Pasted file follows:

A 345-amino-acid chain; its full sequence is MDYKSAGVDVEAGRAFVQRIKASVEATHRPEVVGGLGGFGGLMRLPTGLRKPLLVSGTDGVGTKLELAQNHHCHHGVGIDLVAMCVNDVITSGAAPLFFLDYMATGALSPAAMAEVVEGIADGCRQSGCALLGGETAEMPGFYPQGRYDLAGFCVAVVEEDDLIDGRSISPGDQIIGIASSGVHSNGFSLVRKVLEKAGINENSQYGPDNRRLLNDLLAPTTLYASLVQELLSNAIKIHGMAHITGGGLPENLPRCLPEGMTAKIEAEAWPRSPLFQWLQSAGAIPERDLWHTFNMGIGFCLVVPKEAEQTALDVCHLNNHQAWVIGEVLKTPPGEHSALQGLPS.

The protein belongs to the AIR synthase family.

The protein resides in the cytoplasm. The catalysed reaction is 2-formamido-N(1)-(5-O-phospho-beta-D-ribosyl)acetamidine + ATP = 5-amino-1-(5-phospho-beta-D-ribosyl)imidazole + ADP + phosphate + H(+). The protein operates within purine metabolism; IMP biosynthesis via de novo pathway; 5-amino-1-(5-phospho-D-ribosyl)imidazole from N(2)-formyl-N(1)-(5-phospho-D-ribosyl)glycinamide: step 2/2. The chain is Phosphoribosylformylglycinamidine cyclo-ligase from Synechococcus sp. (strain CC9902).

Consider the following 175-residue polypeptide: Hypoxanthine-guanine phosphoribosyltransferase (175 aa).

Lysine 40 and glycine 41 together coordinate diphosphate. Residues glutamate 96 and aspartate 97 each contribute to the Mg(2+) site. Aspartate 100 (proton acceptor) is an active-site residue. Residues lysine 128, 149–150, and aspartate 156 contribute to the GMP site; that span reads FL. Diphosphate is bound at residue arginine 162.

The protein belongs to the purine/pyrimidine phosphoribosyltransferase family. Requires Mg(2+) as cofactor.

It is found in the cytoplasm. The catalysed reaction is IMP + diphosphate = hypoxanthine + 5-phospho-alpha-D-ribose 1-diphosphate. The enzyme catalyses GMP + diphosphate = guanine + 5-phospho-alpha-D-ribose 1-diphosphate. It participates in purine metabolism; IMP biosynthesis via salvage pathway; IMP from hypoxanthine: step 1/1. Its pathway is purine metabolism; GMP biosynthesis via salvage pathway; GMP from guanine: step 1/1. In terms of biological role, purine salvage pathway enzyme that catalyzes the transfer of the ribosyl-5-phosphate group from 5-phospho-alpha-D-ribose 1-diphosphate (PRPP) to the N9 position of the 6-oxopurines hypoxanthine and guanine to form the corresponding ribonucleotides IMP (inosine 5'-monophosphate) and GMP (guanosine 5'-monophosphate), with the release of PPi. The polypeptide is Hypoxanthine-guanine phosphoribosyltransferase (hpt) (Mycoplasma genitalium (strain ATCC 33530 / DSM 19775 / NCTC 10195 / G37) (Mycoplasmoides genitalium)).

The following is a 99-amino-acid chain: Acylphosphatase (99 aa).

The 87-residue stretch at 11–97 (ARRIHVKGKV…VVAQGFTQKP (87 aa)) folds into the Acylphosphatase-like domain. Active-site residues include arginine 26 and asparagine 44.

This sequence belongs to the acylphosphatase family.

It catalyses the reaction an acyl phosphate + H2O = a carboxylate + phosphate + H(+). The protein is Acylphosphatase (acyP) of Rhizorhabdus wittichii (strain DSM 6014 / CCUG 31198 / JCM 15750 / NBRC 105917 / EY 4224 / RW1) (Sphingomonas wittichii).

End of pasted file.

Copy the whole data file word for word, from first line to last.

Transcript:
A 345-amino-acid chain; its full sequence is MDYKSAGVDVEAGRAFVQRIKASVEATHRPEVVGGLGGFGGLMRLPTGLRKPLLVSGTDGVGTKLELAQNHHCHHGVGIDLVAMCVNDVITSGAAPLFFLDYMATGALSPAAMAEVVEGIADGCRQSGCALLGGETAEMPGFYPQGRYDLAGFCVAVVEEDDLIDGRSISPGDQIIGIASSGVHSNGFSLVRKVLEKAGINENSQYGPDNRRLLNDLLAPTTLYASLVQELLSNAIKIHGMAHITGGGLPENLPRCLPEGMTAKIEAEAWPRSPLFQWLQSAGAIPERDLWHTFNMGIGFCLVVPKEAEQTALDVCHLNNHQAWVIGEVLKTPPGEHSALQGLPS.

The protein belongs to the AIR synthase family.

The protein resides in the cytoplasm. The catalysed reaction is 2-formamido-N(1)-(5-O-phospho-beta-D-ribosyl)acetamidine + ATP = 5-amino-1-(5-phospho-beta-D-ribosyl)imidazole + ADP + phosphate + H(+). The protein operates within purine metabolism; IMP biosynthesis via de novo pathway; 5-amino-1-(5-phospho-D-ribosyl)imidazole from N(2)-formyl-N(1)-(5-phospho-D-ribosyl)glycinamide: step 2/2. The chain is Phosphoribosylformylglycinamidine cyclo-ligase from Synechococcus sp. (strain CC9902).

Consider the following 175-residue polypeptide: Hypoxanthine-guanine phosphoribosyltransferase (175 aa).

Lysine 40 and glycine 41 together coordinate diphosphate. Residues glutamate 96 and aspartate 97 each contribute to the Mg(2+) site. Aspartate 100 (proton acceptor) is an active-site residue. Residues lysine 128, 149–150, and aspartate 156 contribute to the GMP site; that span reads FL. Diphosphate is bound at residue arginine 162.

The protein belongs to the purine/pyrimidine phosphoribosyltransferase family. Requires Mg(2+) as cofactor.

It is found in the cytoplasm. The catalysed reaction is IMP + diphosphate = hypoxanthine + 5-phospho-alpha-D-ribose 1-diphosphate. The enzyme catalyses GMP + diphosphate = guanine + 5-phospho-alpha-D-ribose 1-diphosphate. It participates in purine metabolism; IMP biosynthesis via salvage pathway; IMP from hypoxanthine: step 1/1. Its pathway is purine metabolism; GMP biosynthesis via salvage pathway; GMP from guanine: step 1/1. In terms of biological role, purine salvage pathway enzyme that catalyzes the transfer of the ribosyl-5-phosphate group from 5-phospho-alpha-D-ribose 1-diphosphate (PRPP) to the N9 position of the 6-oxopurines hypoxanthine and guanine to form the corresponding ribonucleotides IMP (inosine 5'-monophosphate) and GMP (guanosine 5'-monophosphate), with the release of PPi. The polypeptide is Hypoxanthine-guanine phosphoribosyltransferase (hpt) (Mycoplasma genitalium (strain ATCC 33530 / DSM 19775 / NCTC 10195 / G37) (Mycoplasmoides genitalium)).

The following is a 99-amino-acid chain: Acylphosphatase (99 aa).

The 87-residue stretch at 11–97 (ARRIHVKGKV…VVAQGFTQKP (87 aa)) folds into the Acylphosphatase-like domain. Active-site residues include arginine 26 and asparagine 44.

This sequence belongs to the acylphosphatase family.

It catalyses the reaction an acyl phosphate + H2O = a carboxylate + phosphate + H(+). The protein is Acylphosphatase (acyP) of Rhizorhabdus wittichii (strain DSM 6014 / CCUG 31198 / JCM 15750 / NBRC 105917 / EY 4224 / RW1) (Sphingomonas wittichii).